Germany “renewables revolution” a lesson in what not to do


Thursday’s Australian ran an article which included a number of my quotes countering Greens leader Richard Di Natale’s claim that Germany was a positive example of renewable energy policy:

[Hogan] says Germany’s renewables revolution will cost at least 1 trillion by 2030 (after subsidies to solar and wind), but its electricity system is becoming more expensive and less reliable.

“Germany’s major energy companies are now losing billions of dollars each year as subsidised wind and solar power destroys returns on capital and the incentive to invest in more modern, less emissions- intensive generators.”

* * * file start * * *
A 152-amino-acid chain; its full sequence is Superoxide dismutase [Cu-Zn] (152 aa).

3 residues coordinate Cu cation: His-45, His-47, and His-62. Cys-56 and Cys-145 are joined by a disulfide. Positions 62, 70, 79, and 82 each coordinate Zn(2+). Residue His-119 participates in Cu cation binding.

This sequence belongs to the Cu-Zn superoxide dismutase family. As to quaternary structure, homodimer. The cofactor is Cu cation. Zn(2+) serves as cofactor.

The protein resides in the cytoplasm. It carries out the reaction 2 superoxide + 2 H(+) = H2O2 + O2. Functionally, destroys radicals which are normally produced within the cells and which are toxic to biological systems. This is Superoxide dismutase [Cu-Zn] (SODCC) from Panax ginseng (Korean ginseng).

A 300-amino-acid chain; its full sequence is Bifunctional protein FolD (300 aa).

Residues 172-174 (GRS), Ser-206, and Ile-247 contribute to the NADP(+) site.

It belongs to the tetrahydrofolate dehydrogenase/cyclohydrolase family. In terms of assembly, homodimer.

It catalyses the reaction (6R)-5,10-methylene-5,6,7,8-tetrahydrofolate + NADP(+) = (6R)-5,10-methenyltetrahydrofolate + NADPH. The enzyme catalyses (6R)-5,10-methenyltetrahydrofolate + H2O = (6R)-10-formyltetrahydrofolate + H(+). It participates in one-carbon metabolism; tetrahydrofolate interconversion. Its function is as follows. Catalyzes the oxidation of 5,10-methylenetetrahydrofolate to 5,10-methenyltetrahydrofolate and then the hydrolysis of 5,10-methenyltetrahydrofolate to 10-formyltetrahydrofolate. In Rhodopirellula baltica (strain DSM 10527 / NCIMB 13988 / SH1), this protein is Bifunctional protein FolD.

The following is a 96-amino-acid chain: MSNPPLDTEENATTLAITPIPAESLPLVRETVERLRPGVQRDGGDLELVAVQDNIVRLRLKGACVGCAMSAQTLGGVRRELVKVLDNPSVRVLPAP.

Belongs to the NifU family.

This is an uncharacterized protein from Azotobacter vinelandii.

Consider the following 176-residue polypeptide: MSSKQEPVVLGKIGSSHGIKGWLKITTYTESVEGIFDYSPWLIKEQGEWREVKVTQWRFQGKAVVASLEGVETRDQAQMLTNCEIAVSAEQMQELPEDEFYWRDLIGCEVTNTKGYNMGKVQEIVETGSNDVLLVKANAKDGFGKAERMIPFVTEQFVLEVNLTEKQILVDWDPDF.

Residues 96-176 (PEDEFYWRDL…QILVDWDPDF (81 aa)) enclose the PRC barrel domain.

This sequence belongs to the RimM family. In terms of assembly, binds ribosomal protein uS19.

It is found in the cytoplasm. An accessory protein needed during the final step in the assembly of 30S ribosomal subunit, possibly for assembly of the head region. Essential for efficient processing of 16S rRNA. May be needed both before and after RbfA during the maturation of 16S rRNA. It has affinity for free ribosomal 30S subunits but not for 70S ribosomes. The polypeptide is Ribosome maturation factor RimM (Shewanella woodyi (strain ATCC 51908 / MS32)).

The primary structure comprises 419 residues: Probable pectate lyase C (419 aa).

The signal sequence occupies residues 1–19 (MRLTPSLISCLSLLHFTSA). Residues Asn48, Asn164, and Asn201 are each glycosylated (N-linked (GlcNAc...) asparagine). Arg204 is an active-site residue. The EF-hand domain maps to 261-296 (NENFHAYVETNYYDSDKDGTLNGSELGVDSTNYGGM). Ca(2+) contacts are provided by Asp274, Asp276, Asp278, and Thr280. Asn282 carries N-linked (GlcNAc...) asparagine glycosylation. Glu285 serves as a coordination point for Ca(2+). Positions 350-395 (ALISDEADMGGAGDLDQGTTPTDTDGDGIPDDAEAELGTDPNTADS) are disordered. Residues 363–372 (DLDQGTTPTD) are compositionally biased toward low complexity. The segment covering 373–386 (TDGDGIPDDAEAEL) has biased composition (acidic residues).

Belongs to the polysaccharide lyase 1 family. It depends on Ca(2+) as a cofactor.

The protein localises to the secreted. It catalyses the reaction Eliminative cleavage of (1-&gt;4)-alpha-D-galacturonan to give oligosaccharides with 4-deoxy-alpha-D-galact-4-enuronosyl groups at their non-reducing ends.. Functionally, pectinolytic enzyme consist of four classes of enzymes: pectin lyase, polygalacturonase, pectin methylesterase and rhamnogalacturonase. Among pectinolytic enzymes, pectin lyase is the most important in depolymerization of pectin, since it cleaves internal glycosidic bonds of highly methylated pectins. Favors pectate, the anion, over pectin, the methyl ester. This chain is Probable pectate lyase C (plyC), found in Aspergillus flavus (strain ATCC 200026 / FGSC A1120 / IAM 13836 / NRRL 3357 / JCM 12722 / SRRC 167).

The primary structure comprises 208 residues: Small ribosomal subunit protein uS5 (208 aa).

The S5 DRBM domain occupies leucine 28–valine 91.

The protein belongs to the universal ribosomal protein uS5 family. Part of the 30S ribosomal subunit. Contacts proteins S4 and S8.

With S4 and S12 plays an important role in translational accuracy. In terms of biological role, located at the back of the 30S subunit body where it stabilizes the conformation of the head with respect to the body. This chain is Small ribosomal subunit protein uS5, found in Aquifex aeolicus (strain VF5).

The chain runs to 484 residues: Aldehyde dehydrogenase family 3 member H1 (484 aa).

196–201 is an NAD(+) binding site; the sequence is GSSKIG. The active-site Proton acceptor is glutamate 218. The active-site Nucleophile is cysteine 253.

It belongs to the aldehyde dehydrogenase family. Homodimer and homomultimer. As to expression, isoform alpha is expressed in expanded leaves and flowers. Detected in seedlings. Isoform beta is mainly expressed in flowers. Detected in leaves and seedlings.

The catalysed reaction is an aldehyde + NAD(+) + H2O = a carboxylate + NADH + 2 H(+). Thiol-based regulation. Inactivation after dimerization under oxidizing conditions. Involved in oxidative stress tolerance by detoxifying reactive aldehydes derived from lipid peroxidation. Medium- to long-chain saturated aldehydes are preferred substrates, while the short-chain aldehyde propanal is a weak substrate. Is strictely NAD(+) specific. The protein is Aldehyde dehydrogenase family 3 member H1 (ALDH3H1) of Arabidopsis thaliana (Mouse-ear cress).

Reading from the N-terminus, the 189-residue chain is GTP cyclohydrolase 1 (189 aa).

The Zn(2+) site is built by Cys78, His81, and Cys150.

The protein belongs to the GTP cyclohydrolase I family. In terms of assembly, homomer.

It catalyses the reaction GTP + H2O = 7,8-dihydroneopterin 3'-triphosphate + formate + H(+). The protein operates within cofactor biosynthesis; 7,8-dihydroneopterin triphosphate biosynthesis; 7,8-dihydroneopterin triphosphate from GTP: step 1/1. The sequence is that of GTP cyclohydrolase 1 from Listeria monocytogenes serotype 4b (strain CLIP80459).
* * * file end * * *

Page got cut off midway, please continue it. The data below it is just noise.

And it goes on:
Read on here ($). Two additional points worth adding:

  • While French power costs are currently cheaper than Germany, they are also starting to increase significantly as France begins to recover the significant costs of renewables investments; and
  • To further illustrate Germany’s reactionary electricity policies, in 2000 Germany decided to get rid of nuclear power by 2022, and subsequently commissioned coal replacements. Then in 2010 the government extended the life of the country’s nuclear plants to 2032, but after the Fukushima accident in 2011 reverted back to a 2022 nuclear closure. All the while changing its renewable energy targets and rules.

Governments should only be in the business of ensuring a level playing field, rather than picking winners by mandating which sources of energy are allowed to compete in the marketplace.


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